This didn’t stop real child abusers, but it certainly stopped the non-abusive ones cold.
As for “Do you know where your child is?” today, with this law still in effect, who listens to mom and dad?
If you think parents should pay for what their child does, why not demand that control be returned to parents?
With the cost of living so high, parents have no choice but to both work to make ends meet. If anyone should have to pay, it should be the ones who have taken parental control away from parents.
If Liepelt is a parent, I hope his children are young enough that they still listen to him when he says no. Betty A. Randall Moses Lake
IN THE PUBLIC EYE
Flinn case a shame,
The first sentence of the May 17 New York Times editorial concerning Lt. Kelly Flinn best expresses the view of most: “This has got to be one of the saddest ways for a promising military career to crash in flames.”
It is deeply disappointing to see any promising young person blow it.
In view of Flinn’s earlier record, as well as her notoriety as the first female B-52 pilot, a measure of extra consideration was probably extended to assure her continued success. No commander relishes the idea of failure. No one would willingly invite the attention of ever-hungry media.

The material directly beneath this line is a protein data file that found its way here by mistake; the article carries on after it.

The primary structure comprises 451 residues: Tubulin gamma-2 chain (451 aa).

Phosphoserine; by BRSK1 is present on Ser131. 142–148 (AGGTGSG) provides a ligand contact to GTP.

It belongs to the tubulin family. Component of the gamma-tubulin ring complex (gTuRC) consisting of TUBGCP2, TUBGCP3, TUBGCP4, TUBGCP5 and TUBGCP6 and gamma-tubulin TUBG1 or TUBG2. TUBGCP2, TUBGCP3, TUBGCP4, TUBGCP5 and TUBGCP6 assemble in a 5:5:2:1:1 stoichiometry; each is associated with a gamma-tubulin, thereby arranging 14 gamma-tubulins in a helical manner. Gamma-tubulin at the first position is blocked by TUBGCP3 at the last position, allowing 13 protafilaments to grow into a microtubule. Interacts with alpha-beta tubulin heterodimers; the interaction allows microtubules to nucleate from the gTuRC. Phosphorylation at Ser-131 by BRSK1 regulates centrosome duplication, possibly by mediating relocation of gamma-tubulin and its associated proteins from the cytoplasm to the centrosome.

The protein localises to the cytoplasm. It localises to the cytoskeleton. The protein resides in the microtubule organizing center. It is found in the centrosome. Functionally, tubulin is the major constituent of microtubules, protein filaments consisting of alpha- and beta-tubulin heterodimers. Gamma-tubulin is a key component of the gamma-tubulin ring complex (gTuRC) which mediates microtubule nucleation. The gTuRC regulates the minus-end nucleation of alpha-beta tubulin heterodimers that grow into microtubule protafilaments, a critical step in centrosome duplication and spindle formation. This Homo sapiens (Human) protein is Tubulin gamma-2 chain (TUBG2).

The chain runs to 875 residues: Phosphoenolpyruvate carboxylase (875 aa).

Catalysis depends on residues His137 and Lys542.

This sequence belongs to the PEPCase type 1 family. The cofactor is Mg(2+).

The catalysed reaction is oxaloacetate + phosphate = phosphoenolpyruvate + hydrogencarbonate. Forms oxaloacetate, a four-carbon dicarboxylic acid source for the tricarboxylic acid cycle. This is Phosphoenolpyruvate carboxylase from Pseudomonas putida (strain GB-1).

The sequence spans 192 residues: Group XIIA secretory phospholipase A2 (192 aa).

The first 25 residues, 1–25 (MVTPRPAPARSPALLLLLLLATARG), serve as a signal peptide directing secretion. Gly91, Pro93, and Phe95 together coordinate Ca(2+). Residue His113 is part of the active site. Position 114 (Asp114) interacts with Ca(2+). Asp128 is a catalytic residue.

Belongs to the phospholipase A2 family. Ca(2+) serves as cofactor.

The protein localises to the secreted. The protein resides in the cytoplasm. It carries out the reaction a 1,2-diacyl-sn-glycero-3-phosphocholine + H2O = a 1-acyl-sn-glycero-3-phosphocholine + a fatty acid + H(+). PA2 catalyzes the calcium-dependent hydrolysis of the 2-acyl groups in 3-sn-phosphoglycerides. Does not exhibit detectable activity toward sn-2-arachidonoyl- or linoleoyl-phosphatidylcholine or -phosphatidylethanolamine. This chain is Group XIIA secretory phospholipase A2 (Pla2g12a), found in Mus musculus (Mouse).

Would there be all the furor if Flinn were male? Would the media be equally accommodating in providing a young male officer as much exposure? The notion that some common sense was not exercised or that discreet advice was not offered in order to quietly resolve the case is difficult to imagine, much less believe.
What was taught during four years at the academy as a point of departure?
The military is not comparable to society in general. It exists for other than social purposes, requiring a level of trust, discipline and control well beyond what’s expected in society. Compassion is not first among its missions.
What, specifically, should changed laws and rules ordain? What conduct would be officially sanctioned? In any effort at changing rules, beware the law of unintended consequences. Finally, if Flinn has been abused, shouldn’t those responsible be investigated and prosecuted, if appropriate? Jim F. Smith, colonel, Air Force, retired Spokane
Slap at Maxey uncalled for
We saw in the paper recently H.L. Potter’s narrow, backward-thinking comments about Carl Maxey (“Maxey off on another lame crusade,” Letters, May 12).
We back Maxey 101 percent. We have known him since 1974 to be an intelligent, broadminded individual.